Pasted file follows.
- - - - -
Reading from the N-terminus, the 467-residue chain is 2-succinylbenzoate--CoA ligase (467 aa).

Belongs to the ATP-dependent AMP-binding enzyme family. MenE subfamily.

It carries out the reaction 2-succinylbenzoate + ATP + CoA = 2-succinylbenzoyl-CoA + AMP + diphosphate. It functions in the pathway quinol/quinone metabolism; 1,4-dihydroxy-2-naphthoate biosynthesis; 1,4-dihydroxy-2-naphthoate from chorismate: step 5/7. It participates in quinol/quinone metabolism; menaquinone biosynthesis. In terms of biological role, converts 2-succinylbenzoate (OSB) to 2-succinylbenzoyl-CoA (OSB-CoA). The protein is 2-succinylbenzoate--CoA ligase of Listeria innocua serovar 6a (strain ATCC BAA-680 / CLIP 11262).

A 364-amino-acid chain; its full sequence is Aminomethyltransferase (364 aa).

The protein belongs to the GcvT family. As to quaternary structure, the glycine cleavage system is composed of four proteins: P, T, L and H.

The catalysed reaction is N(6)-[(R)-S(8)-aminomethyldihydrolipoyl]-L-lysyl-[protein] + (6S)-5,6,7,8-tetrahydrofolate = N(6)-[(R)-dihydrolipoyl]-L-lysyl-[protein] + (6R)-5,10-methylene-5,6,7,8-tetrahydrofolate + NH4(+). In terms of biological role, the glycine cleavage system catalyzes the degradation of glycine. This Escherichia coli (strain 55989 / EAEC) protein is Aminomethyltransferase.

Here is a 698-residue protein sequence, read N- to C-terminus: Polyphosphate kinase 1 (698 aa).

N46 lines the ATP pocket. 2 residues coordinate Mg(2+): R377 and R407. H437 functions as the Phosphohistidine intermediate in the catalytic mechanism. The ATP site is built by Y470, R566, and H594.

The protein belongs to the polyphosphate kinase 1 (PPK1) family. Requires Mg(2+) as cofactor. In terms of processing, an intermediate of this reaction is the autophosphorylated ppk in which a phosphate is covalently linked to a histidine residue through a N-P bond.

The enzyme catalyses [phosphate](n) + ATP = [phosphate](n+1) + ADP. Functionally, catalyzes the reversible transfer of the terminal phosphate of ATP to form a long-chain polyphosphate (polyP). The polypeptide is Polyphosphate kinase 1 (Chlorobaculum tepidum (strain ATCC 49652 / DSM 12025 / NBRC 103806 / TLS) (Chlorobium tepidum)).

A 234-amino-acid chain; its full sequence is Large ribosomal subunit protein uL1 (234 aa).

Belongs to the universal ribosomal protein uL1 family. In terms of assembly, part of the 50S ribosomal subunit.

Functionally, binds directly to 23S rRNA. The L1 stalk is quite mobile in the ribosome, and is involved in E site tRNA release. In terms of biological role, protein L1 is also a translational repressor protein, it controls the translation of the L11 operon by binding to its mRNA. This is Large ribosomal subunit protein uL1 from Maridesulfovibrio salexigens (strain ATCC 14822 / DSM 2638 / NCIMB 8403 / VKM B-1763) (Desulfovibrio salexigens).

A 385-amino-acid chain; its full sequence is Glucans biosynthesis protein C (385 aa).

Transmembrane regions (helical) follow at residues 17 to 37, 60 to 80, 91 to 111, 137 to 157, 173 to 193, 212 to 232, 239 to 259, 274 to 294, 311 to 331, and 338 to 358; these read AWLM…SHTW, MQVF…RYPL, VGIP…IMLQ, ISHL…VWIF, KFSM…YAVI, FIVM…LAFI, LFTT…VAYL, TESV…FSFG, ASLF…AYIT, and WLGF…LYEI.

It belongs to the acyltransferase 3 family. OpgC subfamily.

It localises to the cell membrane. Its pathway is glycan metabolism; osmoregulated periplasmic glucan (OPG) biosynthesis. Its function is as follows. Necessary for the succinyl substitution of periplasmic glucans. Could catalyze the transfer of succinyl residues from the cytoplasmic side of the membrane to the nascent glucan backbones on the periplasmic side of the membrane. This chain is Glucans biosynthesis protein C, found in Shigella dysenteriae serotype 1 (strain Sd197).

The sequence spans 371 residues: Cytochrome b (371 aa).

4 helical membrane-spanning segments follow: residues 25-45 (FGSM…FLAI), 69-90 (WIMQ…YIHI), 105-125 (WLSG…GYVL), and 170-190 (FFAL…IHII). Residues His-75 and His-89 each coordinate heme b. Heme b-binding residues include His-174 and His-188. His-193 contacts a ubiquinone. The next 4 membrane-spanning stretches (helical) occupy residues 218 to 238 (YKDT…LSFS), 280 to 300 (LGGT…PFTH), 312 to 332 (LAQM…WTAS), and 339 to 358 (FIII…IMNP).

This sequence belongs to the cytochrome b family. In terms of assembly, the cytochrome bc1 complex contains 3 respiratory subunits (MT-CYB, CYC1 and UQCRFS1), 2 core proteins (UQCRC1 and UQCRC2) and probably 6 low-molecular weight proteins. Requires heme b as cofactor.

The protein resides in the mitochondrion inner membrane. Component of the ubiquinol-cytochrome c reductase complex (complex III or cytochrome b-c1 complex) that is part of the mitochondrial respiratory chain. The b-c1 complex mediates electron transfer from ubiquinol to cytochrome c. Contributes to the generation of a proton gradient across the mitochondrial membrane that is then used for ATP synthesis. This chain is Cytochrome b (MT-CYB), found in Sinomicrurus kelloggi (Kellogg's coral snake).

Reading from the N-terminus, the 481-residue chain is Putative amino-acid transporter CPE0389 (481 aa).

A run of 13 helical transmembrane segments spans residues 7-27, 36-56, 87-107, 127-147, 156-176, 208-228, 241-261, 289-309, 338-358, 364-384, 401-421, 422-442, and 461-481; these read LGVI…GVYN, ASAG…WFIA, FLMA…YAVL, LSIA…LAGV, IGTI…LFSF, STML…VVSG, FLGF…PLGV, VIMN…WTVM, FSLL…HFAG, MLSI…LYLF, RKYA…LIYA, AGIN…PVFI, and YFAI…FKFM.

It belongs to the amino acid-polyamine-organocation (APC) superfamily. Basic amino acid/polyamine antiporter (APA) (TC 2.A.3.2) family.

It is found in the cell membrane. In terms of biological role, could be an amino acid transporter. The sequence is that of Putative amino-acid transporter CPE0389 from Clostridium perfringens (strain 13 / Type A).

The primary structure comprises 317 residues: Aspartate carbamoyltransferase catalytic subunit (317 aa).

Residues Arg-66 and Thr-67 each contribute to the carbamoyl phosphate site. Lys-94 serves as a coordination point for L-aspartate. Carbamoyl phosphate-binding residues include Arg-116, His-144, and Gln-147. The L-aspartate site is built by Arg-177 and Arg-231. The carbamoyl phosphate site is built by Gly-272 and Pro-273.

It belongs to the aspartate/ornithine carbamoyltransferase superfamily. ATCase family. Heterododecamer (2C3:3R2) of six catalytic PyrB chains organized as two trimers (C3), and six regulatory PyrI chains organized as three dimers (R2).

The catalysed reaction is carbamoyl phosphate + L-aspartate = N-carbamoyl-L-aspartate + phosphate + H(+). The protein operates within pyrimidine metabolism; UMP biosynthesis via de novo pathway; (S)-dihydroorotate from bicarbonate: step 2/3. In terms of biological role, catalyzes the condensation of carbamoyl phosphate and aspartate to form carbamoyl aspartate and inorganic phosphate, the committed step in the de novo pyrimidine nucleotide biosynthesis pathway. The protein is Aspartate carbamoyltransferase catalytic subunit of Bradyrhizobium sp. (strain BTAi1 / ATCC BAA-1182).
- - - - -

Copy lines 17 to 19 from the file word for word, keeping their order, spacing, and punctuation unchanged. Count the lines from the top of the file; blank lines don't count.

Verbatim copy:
It localises to the cell membrane. Its pathway is glycan metabolism; osmoregulated periplasmic glucan (OPG) biosynthesis. Its function is as follows. Necessary for the succinyl substitution of periplasmic glucans. Could catalyze the transfer of succinyl residues from the cytoplasmic side of the membrane to the nascent glucan backbones on the periplasmic side of the membrane. This chain is Glucans biosynthesis protein C, found in Shigella dysenteriae serotype 1 (strain Sd197).

The sequence spans 371 residues: Cytochrome b (371 aa).

4 helical membrane-spanning segments follow: residues 25-45 (FGSM…FLAI), 69-90 (WIMQ…YIHI), 105-125 (WLSG…GYVL), and 170-190 (FFAL…IHII). Residues His-75 and His-89 each coordinate heme b. Heme b-binding residues include His-174 and His-188. His-193 contacts a ubiquinone. The next 4 membrane-spanning stretches (helical) occupy residues 218 to 238 (YKDT…LSFS), 280 to 300 (LGGT…PFTH), 312 to 332 (LAQM…WTAS), and 339 to 358 (FIII…IMNP).